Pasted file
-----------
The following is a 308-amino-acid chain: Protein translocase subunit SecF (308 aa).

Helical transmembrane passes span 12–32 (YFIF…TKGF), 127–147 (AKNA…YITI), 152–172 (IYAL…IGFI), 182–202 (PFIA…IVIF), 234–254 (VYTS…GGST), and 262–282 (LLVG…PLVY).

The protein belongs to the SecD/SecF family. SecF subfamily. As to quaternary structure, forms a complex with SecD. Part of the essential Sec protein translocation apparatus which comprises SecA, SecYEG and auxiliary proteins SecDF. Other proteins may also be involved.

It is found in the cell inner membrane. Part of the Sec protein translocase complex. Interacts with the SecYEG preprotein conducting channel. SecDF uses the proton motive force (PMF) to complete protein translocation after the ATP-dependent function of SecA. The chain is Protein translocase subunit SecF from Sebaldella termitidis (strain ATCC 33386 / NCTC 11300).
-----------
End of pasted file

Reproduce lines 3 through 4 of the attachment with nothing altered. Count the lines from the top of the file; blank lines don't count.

The protein belongs to the SecD/SecF family. SecF subfamily. As to quaternary structure, forms a complex with SecD. Part of the essential Sec protein translocation apparatus which comprises SecA, SecYEG and auxiliary proteins SecDF. Other proteins may also be involved.

It is found in the cell inner membrane. Part of the Sec protein translocase complex. Interacts with the SecYEG preprotein conducting channel. SecDF uses the proton motive force (PMF) to complete protein translocation after the ATP-dependent function of SecA. The chain is Protein translocase subunit SecF from Sebaldella termitidis (strain ATCC 33386 / NCTC 11300).